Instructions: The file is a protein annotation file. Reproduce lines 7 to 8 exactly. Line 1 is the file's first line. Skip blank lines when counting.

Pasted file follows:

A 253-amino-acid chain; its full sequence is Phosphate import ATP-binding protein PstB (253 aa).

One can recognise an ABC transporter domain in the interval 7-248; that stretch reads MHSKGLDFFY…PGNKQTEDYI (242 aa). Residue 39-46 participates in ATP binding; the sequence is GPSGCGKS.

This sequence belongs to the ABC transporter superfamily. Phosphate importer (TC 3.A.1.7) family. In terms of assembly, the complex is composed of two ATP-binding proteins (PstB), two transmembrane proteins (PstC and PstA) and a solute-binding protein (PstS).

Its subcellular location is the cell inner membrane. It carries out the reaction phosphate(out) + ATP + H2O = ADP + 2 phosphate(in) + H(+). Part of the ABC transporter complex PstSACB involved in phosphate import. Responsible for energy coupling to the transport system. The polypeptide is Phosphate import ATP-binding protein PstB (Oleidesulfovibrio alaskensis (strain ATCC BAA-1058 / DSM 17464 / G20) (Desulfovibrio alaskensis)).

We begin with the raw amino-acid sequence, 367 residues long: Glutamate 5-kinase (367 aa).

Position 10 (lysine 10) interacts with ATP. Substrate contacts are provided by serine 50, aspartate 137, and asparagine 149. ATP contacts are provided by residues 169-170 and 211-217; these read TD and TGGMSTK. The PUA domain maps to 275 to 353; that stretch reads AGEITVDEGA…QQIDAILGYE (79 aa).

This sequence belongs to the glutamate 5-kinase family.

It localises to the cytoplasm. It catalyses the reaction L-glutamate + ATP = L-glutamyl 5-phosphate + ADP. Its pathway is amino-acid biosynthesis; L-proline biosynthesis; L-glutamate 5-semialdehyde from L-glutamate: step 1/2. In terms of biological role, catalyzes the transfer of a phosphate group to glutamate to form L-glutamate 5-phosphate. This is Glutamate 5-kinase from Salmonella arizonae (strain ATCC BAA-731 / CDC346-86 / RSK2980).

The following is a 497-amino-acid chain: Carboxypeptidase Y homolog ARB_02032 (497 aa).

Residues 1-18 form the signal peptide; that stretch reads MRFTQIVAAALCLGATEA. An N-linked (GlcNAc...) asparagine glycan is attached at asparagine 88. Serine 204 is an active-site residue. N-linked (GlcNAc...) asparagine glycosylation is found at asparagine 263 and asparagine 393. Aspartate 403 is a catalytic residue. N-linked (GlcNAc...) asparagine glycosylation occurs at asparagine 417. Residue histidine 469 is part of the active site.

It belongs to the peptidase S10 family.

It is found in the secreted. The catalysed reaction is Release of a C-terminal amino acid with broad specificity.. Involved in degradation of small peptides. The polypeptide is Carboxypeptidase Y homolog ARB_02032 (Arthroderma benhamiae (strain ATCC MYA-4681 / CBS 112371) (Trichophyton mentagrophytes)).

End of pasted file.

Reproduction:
This sequence belongs to the glutamate 5-kinase family.

It localises to the cytoplasm. It catalyses the reaction L-glutamate + ATP = L-glutamyl 5-phosphate + ADP. Its pathway is amino-acid biosynthesis; L-proline biosynthesis; L-glutamate 5-semialdehyde from L-glutamate: step 1/2. In terms of biological role, catalyzes the transfer of a phosphate group to glutamate to form L-glutamate 5-phosphate. This is Glutamate 5-kinase from Salmonella arizonae (strain ATCC BAA-731 / CDC346-86 / RSK2980).